From the genuine interactions I witnessed between Selma and Arthur, it was clear that they continue to adhere to this practice. Many people have a tendency to leave conflicts unresolved and questions unanswered, hoping that “sleeping on them” will improve the situation. As Selma and Arthur have demonstrated, discussing even the most minor differences allows for a successful relationship!

Jeremiah’s Lesson for Living: Wisdom Gathered by our Summer Interns!

Our summer interns are back! Two great undergraduates spent part of the summer interviewing older Welcome-Interns-Signpeople about their advice for living. Here’s the post from Margo Rieman, a junior attending Tulane University in New Orleans, Louisiana, majoring in Management and Psychology and minoring in French. While conducting her interview, Margo learned the importance of thinking wisely, working hard and saving your money. Here’s her report:

When one is young, it can be difficult to make smart decisions and spend your time wisely because understanding and effectively anticipating the long-term costs and benefits associated with a given choice can be challenging. Many people rely on past experiences and invested costs when making life decisions. However, ignoring other factors – particularly the future – may result in a short-sighted perspective.

Jeremiah, a former World War II veteran and now a 99-year old New Yorker, had some wisdom to offer on this topic. Jeremiah made it clear that there are certain things in life that should be prioritized when making major life decisions, despite your immediate wants and needs. Jeremiah recants his experiences below and emphasizes the importance of thinking wisely, going to college, and saving your money.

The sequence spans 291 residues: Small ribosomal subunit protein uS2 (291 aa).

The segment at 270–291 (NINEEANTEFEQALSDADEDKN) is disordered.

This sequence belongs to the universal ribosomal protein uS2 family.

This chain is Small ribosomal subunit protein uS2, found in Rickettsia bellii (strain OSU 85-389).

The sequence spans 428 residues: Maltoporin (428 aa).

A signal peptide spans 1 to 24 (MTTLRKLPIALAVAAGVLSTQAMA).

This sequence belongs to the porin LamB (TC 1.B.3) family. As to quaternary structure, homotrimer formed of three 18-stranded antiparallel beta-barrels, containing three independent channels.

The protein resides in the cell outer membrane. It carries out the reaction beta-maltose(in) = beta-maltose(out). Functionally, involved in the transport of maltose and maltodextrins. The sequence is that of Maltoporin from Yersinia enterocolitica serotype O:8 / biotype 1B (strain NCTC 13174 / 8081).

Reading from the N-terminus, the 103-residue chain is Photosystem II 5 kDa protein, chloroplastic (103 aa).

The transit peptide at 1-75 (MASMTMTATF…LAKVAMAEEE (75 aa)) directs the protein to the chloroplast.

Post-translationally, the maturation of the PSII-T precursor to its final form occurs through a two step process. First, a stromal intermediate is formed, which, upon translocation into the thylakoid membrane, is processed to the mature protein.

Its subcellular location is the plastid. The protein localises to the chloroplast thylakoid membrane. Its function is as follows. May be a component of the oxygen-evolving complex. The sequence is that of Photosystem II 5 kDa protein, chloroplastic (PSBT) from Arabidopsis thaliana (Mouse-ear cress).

I was a veteran in World War II. I could have gone to college on the G.I.’s Bill of Rights but I wanted to live, more or less. If you grew up in the 30’s you didn’t have the same opportunities as you do today because of the lack of money. So once you’re in service, and you accumulate some money, after you get discharged you have this money supposedly – what they call, “on the books” – coming to you, so you want to go out and buy a car, which is a mistake. I should have used it to go to college. I wasn’t a gambler or anything like that so I kind of accumulated quite a bit of money.

That perspective, the war, changed me, you know. Plus I had a high school education, and I wasn’t real smart, in fact I was below level but I could have went to college. I didn’t want to, I wanted to have a good time. Well, now I’m pushing 100. I never saved any of my money, and I’m broke. When you see on the television that you need hundreds of thousands of dollars for retirement, they’re not far off.

Jeremiah concluded:

Work hard, save your money. You’re always going to have stressful experiences, but if you know what you’re doing, you can do it. Be conservative. Be very dedicated to what you’re doing. You gotta have fun but it should be 20 percent of your efforts. The thing is if you do it when you’re young, you’ll be better off when you get older.

Jeremiah’s advice forewarned me of the importance of saving while I’m young and to work hard in all my endeavors. He gave me confidence that I will succeed if I am knowledgeable and experienced in the work I am pursuing.